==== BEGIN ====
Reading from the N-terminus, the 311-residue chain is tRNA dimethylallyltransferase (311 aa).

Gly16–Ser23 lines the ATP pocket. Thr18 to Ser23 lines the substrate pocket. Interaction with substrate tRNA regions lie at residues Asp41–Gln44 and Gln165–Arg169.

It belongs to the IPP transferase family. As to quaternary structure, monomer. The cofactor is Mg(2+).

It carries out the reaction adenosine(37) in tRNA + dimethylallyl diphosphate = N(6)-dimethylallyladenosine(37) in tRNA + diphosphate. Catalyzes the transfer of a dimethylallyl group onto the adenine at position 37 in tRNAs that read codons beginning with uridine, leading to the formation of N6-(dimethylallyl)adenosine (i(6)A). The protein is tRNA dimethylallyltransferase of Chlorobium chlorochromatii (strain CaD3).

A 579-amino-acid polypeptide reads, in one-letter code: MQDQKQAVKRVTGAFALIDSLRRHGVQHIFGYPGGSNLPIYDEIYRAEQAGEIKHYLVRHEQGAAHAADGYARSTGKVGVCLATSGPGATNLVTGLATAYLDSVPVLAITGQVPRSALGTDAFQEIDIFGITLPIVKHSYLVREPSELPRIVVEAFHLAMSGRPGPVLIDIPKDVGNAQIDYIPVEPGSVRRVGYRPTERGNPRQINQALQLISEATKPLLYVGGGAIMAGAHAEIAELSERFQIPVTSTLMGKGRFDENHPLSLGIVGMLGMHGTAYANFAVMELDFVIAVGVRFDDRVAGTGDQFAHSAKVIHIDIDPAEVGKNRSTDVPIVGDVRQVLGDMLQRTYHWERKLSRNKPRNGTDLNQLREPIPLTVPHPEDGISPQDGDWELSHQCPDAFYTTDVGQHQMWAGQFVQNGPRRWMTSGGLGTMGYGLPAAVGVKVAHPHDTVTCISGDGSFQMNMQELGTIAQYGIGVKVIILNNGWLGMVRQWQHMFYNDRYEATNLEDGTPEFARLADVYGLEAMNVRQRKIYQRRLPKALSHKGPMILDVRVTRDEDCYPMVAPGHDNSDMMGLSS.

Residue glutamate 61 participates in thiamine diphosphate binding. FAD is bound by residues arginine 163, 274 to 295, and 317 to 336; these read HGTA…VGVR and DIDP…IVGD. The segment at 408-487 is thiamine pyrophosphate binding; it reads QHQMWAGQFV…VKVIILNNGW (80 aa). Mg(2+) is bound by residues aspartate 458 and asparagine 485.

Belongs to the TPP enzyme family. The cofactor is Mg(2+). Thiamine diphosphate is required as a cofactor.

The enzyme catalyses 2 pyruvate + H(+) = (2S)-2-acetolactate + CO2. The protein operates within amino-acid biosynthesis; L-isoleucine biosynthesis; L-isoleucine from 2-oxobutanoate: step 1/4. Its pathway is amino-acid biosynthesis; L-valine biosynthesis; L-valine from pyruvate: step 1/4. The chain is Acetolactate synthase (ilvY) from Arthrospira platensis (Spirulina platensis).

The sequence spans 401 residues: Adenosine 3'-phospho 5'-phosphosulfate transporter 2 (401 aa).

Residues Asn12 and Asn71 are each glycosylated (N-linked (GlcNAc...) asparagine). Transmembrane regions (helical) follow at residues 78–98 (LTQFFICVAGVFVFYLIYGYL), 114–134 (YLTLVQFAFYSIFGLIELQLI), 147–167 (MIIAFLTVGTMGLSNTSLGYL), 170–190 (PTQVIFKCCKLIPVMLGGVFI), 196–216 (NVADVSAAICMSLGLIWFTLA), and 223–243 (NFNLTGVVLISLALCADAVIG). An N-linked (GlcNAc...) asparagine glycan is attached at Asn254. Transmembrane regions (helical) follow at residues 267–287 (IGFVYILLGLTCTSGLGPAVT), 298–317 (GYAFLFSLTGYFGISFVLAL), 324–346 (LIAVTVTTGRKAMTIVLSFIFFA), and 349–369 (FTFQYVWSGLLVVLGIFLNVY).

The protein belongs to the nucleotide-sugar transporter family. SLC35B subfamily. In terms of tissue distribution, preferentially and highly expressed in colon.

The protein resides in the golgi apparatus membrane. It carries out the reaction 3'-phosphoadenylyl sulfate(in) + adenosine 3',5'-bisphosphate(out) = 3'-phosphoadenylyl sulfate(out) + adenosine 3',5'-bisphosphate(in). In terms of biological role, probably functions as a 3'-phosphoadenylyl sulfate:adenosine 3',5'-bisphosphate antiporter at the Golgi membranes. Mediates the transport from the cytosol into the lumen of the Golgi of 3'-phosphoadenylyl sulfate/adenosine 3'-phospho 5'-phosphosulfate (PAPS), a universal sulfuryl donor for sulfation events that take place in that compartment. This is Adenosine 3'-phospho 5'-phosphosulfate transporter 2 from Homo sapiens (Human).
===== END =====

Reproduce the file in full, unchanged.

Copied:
Reading from the N-terminus, the 311-residue chain is tRNA dimethylallyltransferase (311 aa).

Gly16–Ser23 lines the ATP pocket. Thr18 to Ser23 lines the substrate pocket. Interaction with substrate tRNA regions lie at residues Asp41–Gln44 and Gln165–Arg169.

It belongs to the IPP transferase family. As to quaternary structure, monomer. The cofactor is Mg(2+).

It carries out the reaction adenosine(37) in tRNA + dimethylallyl diphosphate = N(6)-dimethylallyladenosine(37) in tRNA + diphosphate. Catalyzes the transfer of a dimethylallyl group onto the adenine at position 37 in tRNAs that read codons beginning with uridine, leading to the formation of N6-(dimethylallyl)adenosine (i(6)A). The protein is tRNA dimethylallyltransferase of Chlorobium chlorochromatii (strain CaD3).

A 579-amino-acid polypeptide reads, in one-letter code: MQDQKQAVKRVTGAFALIDSLRRHGVQHIFGYPGGSNLPIYDEIYRAEQAGEIKHYLVRHEQGAAHAADGYARSTGKVGVCLATSGPGATNLVTGLATAYLDSVPVLAITGQVPRSALGTDAFQEIDIFGITLPIVKHSYLVREPSELPRIVVEAFHLAMSGRPGPVLIDIPKDVGNAQIDYIPVEPGSVRRVGYRPTERGNPRQINQALQLISEATKPLLYVGGGAIMAGAHAEIAELSERFQIPVTSTLMGKGRFDENHPLSLGIVGMLGMHGTAYANFAVMELDFVIAVGVRFDDRVAGTGDQFAHSAKVIHIDIDPAEVGKNRSTDVPIVGDVRQVLGDMLQRTYHWERKLSRNKPRNGTDLNQLREPIPLTVPHPEDGISPQDGDWELSHQCPDAFYTTDVGQHQMWAGQFVQNGPRRWMTSGGLGTMGYGLPAAVGVKVAHPHDTVTCISGDGSFQMNMQELGTIAQYGIGVKVIILNNGWLGMVRQWQHMFYNDRYEATNLEDGTPEFARLADVYGLEAMNVRQRKIYQRRLPKALSHKGPMILDVRVTRDEDCYPMVAPGHDNSDMMGLSS.

Residue glutamate 61 participates in thiamine diphosphate binding. FAD is bound by residues arginine 163, 274 to 295, and 317 to 336; these read HGTA…VGVR and DIDP…IVGD. The segment at 408-487 is thiamine pyrophosphate binding; it reads QHQMWAGQFV…VKVIILNNGW (80 aa). Mg(2+) is bound by residues aspartate 458 and asparagine 485.

Belongs to the TPP enzyme family. The cofactor is Mg(2+). Thiamine diphosphate is required as a cofactor.

The enzyme catalyses 2 pyruvate + H(+) = (2S)-2-acetolactate + CO2. The protein operates within amino-acid biosynthesis; L-isoleucine biosynthesis; L-isoleucine from 2-oxobutanoate: step 1/4. Its pathway is amino-acid biosynthesis; L-valine biosynthesis; L-valine from pyruvate: step 1/4. The chain is Acetolactate synthase (ilvY) from Arthrospira platensis (Spirulina platensis).

The sequence spans 401 residues: Adenosine 3'-phospho 5'-phosphosulfate transporter 2 (401 aa).

Residues Asn12 and Asn71 are each glycosylated (N-linked (GlcNAc...) asparagine). Transmembrane regions (helical) follow at residues 78–98 (LTQFFICVAGVFVFYLIYGYL), 114–134 (YLTLVQFAFYSIFGLIELQLI), 147–167 (MIIAFLTVGTMGLSNTSLGYL), 170–190 (PTQVIFKCCKLIPVMLGGVFI), 196–216 (NVADVSAAICMSLGLIWFTLA), and 223–243 (NFNLTGVVLISLALCADAVIG). An N-linked (GlcNAc...) asparagine glycan is attached at Asn254. Transmembrane regions (helical) follow at residues 267–287 (IGFVYILLGLTCTSGLGPAVT), 298–317 (GYAFLFSLTGYFGISFVLAL), 324–346 (LIAVTVTTGRKAMTIVLSFIFFA), and 349–369 (FTFQYVWSGLLVVLGIFLNVY).

The protein belongs to the nucleotide-sugar transporter family. SLC35B subfamily. In terms of tissue distribution, preferentially and highly expressed in colon.

The protein resides in the golgi apparatus membrane. It carries out the reaction 3'-phosphoadenylyl sulfate(in) + adenosine 3',5'-bisphosphate(out) = 3'-phosphoadenylyl sulfate(out) + adenosine 3',5'-bisphosphate(in). In terms of biological role, probably functions as a 3'-phosphoadenylyl sulfate:adenosine 3',5'-bisphosphate antiporter at the Golgi membranes. Mediates the transport from the cytosol into the lumen of the Golgi of 3'-phosphoadenylyl sulfate/adenosine 3'-phospho 5'-phosphosulfate (PAPS), a universal sulfuryl donor for sulfation events that take place in that compartment. This is Adenosine 3'-phospho 5'-phosphosulfate transporter 2 from Homo sapiens (Human).